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Monday, April 22, 2013

Covert Action: Legislative Background and Possible Policy Questions

Marshall Curtis Erwin
Analyst in Intelligence and National Security

Published reports have suggested that in the wake of the 9/11 terrorist attacks, the Pentagon has expanded its counterterrorism intelligence activities as part of what the Bush Administration termed the global war on terror. Some observers have asserted that the Department of Defense (DOD) may have been conducting certain kinds of counterterrorism intelligence activities that would statutorily qualify as “covert actions,” and thus require a presidential finding and the notification of the congressional intelligence committees.

Defense officials have asserted that none of DOD’s current counterterrorism intelligence activities constitute covert action as defined under the law, and therefore, do not require a presidential finding and the notification of the intelligence committees. Rather, they contend that DOD conducts only “clandestine activities.” Although the term is not defined by statute, these officials characterize such activities as constituting actions that are conducted in secret but which constitute “passive” intelligence information gathering. By comparison, covert action, they contend, is “active,” in that its aim is to elicit change in the political, economic, military, or diplomatic behavior of a target.

Some of DOD’s activities have been variously described publicly as efforts to collect intelligence on terrorists that will aid in planning counterterrorism missions; to prepare for potential missions to disrupt, capture or kill them; and to help local militaries conduct counterterrorism missions of their own.

Senior U.S. intelligence community officials have conceded that the line separating Central Intelligence Agency (CIA) and DOD intelligence activities has blurred, making it more difficult to distinguish between the traditional secret intelligence missions carried out by each. They also have acknowledged that the U.S. intelligence community confronts a major challenge in clarifying the roles and responsibilities of various intelligence agencies with regard to clandestine activities. Some Pentagon officials have appeared to indicate that DOD’s activities should be limited to clandestine or passive activities, pointing out that if such operations are discovered or are inadvertently revealed, the U.S. government would be able to preserve the option of acknowledging such activity, thus assuring the military personnel who are involved some safeguards that are afforded under the Geneva Conventions. Covert actions, by contrast, constitute activities in which the role of the U.S. government is not intended to be apparent or to be acknowledged publicly. Those who participate in such activities could jeopardize any rights they may have under the Geneva Conventions, according to these officials.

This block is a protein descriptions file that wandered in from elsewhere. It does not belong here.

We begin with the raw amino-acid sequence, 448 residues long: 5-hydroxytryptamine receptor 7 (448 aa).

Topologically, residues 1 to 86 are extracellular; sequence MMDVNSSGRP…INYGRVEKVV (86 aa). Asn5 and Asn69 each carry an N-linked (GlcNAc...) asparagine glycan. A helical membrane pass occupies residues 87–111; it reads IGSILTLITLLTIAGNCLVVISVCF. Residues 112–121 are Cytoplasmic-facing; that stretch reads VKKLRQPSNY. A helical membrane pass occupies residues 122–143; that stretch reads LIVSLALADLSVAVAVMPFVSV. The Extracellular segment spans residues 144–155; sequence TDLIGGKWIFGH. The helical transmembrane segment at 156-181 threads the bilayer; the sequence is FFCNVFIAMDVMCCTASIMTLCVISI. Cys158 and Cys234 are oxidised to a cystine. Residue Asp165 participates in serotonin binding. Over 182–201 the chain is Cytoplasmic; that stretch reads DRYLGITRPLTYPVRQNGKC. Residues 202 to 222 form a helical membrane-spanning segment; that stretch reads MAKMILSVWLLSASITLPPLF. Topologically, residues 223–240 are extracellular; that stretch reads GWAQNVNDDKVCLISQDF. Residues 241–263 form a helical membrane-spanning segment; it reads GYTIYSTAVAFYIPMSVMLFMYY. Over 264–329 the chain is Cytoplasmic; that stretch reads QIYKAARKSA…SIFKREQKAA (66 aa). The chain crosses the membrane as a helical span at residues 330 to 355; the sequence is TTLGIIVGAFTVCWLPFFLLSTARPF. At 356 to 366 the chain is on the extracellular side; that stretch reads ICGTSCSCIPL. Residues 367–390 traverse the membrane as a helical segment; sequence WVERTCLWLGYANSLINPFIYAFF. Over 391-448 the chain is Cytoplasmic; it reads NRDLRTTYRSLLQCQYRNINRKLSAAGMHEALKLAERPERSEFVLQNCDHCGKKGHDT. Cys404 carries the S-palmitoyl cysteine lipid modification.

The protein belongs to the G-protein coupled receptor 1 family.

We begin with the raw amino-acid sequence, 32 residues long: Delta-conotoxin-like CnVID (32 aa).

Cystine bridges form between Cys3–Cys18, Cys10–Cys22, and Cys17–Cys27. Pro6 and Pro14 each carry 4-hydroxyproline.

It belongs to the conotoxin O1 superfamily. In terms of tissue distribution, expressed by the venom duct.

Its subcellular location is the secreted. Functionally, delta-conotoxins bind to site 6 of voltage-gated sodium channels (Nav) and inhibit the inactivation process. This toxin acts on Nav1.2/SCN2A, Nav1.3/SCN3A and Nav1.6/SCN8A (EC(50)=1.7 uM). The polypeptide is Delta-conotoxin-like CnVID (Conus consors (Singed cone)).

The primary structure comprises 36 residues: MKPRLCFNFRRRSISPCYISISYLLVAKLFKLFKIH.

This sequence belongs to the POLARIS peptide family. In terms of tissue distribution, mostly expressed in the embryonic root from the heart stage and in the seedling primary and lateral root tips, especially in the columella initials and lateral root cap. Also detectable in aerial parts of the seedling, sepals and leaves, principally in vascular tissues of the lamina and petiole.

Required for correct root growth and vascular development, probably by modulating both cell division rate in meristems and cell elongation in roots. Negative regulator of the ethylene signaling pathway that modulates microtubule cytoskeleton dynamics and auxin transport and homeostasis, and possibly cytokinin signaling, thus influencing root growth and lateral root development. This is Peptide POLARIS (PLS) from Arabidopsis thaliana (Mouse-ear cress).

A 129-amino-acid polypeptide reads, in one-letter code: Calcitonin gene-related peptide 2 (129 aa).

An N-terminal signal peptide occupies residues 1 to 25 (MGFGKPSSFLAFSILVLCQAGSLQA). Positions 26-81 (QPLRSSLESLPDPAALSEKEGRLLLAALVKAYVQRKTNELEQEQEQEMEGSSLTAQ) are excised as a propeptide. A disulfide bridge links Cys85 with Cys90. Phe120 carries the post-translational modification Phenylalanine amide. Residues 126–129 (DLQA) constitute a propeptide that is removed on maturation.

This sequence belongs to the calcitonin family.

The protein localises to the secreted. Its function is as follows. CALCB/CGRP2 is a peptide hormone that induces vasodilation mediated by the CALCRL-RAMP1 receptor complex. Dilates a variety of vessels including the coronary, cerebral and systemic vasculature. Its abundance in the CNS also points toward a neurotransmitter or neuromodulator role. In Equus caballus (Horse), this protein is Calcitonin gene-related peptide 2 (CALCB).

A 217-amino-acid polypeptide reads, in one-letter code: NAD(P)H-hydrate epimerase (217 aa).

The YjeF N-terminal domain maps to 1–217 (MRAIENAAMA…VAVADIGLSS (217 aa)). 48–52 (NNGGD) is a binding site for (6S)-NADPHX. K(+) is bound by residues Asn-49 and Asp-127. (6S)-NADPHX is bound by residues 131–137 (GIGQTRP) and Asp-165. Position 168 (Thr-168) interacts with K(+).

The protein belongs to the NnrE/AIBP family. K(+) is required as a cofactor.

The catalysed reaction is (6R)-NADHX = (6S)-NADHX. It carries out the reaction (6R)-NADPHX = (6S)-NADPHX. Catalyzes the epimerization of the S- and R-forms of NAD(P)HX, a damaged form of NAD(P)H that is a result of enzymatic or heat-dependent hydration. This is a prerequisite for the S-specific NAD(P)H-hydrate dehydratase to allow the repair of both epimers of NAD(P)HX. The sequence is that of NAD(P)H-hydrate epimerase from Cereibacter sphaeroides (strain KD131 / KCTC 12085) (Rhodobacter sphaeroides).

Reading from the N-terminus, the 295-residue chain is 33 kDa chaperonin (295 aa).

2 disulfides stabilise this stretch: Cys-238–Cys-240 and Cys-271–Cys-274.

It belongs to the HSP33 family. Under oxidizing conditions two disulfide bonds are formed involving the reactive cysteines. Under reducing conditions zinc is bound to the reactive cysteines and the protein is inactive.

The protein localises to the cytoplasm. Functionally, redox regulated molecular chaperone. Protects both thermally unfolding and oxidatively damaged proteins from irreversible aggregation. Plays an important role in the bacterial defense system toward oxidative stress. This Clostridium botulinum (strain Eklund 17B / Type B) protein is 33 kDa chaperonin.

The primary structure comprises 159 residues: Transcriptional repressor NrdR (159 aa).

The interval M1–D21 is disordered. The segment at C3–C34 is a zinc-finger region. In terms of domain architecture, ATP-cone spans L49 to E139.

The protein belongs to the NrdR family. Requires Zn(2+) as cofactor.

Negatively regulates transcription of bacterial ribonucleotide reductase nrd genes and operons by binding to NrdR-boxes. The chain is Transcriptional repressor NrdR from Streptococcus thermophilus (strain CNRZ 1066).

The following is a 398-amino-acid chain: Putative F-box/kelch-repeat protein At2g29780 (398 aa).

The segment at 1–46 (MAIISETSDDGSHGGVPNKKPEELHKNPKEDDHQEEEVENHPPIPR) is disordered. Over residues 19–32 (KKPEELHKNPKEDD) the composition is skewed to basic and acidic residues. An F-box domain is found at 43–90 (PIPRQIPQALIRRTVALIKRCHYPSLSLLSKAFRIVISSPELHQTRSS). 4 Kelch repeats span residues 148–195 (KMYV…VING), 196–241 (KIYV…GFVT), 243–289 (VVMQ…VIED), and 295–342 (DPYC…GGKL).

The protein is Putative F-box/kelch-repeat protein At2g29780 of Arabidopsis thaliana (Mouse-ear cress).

In committee report language accompanying P.L. 111-259, the FY2010 Intelligence Authorization Act, the House Permanent Select Committee on Intelligence (HPSCI) expressed its concern that the distinction between the CIA’s intelligence-gathering activities and DOD’s clandestine operations is becoming blurred and called on the Defense Department to meet its obligations to inform the committee of such activities. Perhaps in an effort to bring more clarity to the covert action issue, Department of Defense officials early in the 112
th Congress stated that current statute could be updated to reflect U.S. Special Operations Command’s list of core tasks and the missions assigned to it in the Unified Command Plan. But in doing so, they also noted that Section 167 includes “such other activities as may be specified by the President or the Secretary of Defense,” which, they argued, provides the President and the Secretary flexibility to meet changing circumstances.

Date of Report: April 10, 2013
Number of Pages: 14
Order Number: RL33715
Price: $29.95

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